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In June 1984 Margaret Thatcher welcomed South Africa’s P. W. Botha to Chequers. It was the first time a British Prime Minister had received a South African leader since Hendrik Verwoerd’s visit in 1961, when he led the country out of the Commonwealth.
Mrs Thatcher did so in the face of fierce opposition from the Anti-Apartheid Movement and some of Britain’s key friends in Africa, including Tanzania’s Julius Nyerere and Zambia’s Kenneth Kaunda. But, as papers released under the thirty year rule reveal, Mrs Thatcher did not waver in her opposition to Botha’s racial policies.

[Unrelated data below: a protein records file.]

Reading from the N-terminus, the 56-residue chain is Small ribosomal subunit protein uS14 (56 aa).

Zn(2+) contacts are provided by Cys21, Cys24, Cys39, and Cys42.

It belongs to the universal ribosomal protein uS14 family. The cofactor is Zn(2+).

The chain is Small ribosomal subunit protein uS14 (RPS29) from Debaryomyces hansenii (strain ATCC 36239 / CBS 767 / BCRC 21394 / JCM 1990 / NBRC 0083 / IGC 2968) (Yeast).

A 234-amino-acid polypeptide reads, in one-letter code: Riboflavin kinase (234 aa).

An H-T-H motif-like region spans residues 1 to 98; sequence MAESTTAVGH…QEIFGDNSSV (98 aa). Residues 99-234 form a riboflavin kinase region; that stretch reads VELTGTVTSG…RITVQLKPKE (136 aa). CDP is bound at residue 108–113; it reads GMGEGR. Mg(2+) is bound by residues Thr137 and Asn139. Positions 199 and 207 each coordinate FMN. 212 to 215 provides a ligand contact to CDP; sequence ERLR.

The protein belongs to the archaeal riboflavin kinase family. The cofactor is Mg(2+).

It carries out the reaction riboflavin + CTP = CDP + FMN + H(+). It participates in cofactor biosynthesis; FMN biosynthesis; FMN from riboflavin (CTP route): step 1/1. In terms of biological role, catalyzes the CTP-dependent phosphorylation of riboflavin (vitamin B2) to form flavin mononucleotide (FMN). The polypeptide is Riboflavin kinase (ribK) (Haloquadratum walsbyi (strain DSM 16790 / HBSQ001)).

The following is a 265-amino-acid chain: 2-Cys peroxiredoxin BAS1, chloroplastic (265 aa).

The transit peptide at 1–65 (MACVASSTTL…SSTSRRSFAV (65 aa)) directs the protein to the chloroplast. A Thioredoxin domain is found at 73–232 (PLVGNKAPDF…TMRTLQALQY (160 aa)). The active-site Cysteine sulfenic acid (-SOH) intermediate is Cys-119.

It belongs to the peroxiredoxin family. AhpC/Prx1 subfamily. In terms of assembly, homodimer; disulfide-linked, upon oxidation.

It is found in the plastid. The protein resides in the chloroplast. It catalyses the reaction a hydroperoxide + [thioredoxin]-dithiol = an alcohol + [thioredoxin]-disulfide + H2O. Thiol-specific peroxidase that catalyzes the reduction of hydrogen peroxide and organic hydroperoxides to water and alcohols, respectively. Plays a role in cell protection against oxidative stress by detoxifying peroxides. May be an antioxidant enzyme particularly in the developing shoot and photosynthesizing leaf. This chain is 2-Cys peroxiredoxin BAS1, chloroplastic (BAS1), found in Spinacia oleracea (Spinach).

“Many people in Britain had relatives in South Africa. So that was a natural reservoir of goodwill,” the Prime Minister told her visitor at the opening of their meeting. “But our political attitude was affected by one enormous problem”: “we felt strongly that peoples’ rights should not be determined by the colour of their skin. Particular repugnance was felt at the forced removal of blacks to new areas. We appreciate the great strategic importance of South Africa. Nor did we wish Communism to spread in Africa or elsewhere because to us Communism represented denial of human dignity.” – Politicsweb.co.za Click here for the full story.
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